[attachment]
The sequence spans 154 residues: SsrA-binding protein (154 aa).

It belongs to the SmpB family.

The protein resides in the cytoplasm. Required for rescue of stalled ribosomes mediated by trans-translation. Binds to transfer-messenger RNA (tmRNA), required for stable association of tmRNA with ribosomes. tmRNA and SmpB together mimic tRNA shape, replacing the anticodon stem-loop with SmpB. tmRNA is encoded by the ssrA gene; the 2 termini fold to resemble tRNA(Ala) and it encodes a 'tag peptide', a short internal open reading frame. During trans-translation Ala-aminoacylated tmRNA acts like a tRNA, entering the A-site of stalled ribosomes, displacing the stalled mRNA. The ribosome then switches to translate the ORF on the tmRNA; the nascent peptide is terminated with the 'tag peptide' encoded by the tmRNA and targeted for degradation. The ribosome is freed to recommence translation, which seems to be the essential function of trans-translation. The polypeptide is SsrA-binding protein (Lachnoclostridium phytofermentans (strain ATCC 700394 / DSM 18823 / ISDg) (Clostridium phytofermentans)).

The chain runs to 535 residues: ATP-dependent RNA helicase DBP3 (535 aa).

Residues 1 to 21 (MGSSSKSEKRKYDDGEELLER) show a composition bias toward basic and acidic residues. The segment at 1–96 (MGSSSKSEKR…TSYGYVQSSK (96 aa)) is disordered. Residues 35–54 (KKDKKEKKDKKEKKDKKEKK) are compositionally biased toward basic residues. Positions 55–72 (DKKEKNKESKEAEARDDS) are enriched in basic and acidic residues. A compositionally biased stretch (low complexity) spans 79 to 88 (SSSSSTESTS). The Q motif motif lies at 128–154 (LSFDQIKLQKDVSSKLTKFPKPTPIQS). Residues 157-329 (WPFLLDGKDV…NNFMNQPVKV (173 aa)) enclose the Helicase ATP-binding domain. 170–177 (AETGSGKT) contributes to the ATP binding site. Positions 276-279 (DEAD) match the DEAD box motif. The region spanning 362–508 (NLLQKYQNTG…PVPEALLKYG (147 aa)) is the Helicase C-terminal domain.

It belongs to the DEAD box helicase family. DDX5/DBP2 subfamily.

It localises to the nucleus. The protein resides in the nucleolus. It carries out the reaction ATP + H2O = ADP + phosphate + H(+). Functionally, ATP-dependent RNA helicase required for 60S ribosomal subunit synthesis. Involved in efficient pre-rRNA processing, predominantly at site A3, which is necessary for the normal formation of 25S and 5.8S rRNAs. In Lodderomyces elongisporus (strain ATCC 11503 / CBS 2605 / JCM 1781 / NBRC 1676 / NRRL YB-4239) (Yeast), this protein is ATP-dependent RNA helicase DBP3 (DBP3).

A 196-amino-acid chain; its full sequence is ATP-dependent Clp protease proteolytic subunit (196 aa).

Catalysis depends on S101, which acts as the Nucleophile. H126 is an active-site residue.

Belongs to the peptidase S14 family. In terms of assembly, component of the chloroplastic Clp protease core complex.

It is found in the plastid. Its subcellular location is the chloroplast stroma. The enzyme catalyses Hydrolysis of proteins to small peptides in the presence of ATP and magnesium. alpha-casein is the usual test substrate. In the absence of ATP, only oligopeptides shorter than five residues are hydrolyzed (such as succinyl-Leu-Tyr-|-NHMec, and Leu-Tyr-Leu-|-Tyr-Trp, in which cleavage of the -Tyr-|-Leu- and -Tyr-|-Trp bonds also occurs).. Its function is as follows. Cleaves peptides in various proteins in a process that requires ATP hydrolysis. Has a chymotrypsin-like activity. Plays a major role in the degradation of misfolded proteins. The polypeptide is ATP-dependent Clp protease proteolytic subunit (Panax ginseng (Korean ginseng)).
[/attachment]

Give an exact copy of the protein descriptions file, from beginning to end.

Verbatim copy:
The sequence spans 154 residues: SsrA-binding protein (154 aa).

It belongs to the SmpB family.

The protein resides in the cytoplasm. Required for rescue of stalled ribosomes mediated by trans-translation. Binds to transfer-messenger RNA (tmRNA), required for stable association of tmRNA with ribosomes. tmRNA and SmpB together mimic tRNA shape, replacing the anticodon stem-loop with SmpB. tmRNA is encoded by the ssrA gene; the 2 termini fold to resemble tRNA(Ala) and it encodes a 'tag peptide', a short internal open reading frame. During trans-translation Ala-aminoacylated tmRNA acts like a tRNA, entering the A-site of stalled ribosomes, displacing the stalled mRNA. The ribosome then switches to translate the ORF on the tmRNA; the nascent peptide is terminated with the 'tag peptide' encoded by the tmRNA and targeted for degradation. The ribosome is freed to recommence translation, which seems to be the essential function of trans-translation. The polypeptide is SsrA-binding protein (Lachnoclostridium phytofermentans (strain ATCC 700394 / DSM 18823 / ISDg) (Clostridium phytofermentans)).

The chain runs to 535 residues: ATP-dependent RNA helicase DBP3 (535 aa).

Residues 1 to 21 (MGSSSKSEKRKYDDGEELLER) show a composition bias toward basic and acidic residues. The segment at 1–96 (MGSSSKSEKR…TSYGYVQSSK (96 aa)) is disordered. Residues 35–54 (KKDKKEKKDKKEKKDKKEKK) are compositionally biased toward basic residues. Positions 55–72 (DKKEKNKESKEAEARDDS) are enriched in basic and acidic residues. A compositionally biased stretch (low complexity) spans 79 to 88 (SSSSSTESTS). The Q motif motif lies at 128–154 (LSFDQIKLQKDVSSKLTKFPKPTPIQS). Residues 157-329 (WPFLLDGKDV…NNFMNQPVKV (173 aa)) enclose the Helicase ATP-binding domain. 170–177 (AETGSGKT) contributes to the ATP binding site. Positions 276-279 (DEAD) match the DEAD box motif. The region spanning 362–508 (NLLQKYQNTG…PVPEALLKYG (147 aa)) is the Helicase C-terminal domain.

It belongs to the DEAD box helicase family. DDX5/DBP2 subfamily.

It localises to the nucleus. The protein resides in the nucleolus. It carries out the reaction ATP + H2O = ADP + phosphate + H(+). Functionally, ATP-dependent RNA helicase required for 60S ribosomal subunit synthesis. Involved in efficient pre-rRNA processing, predominantly at site A3, which is necessary for the normal formation of 25S and 5.8S rRNAs. In Lodderomyces elongisporus (strain ATCC 11503 / CBS 2605 / JCM 1781 / NBRC 1676 / NRRL YB-4239) (Yeast), this protein is ATP-dependent RNA helicase DBP3 (DBP3).

A 196-amino-acid chain; its full sequence is ATP-dependent Clp protease proteolytic subunit (196 aa).

Catalysis depends on S101, which acts as the Nucleophile. H126 is an active-site residue.

Belongs to the peptidase S14 family. In terms of assembly, component of the chloroplastic Clp protease core complex.

It is found in the plastid. Its subcellular location is the chloroplast stroma. The enzyme catalyses Hydrolysis of proteins to small peptides in the presence of ATP and magnesium. alpha-casein is the usual test substrate. In the absence of ATP, only oligopeptides shorter than five residues are hydrolyzed (such as succinyl-Leu-Tyr-|-NHMec, and Leu-Tyr-Leu-|-Tyr-Trp, in which cleavage of the -Tyr-|-Leu- and -Tyr-|-Trp bonds also occurs).. Its function is as follows. Cleaves peptides in various proteins in a process that requires ATP hydrolysis. Has a chymotrypsin-like activity. Plays a major role in the degradation of misfolded proteins. The polypeptide is ATP-dependent Clp protease proteolytic subunit (Panax ginseng (Korean ginseng)).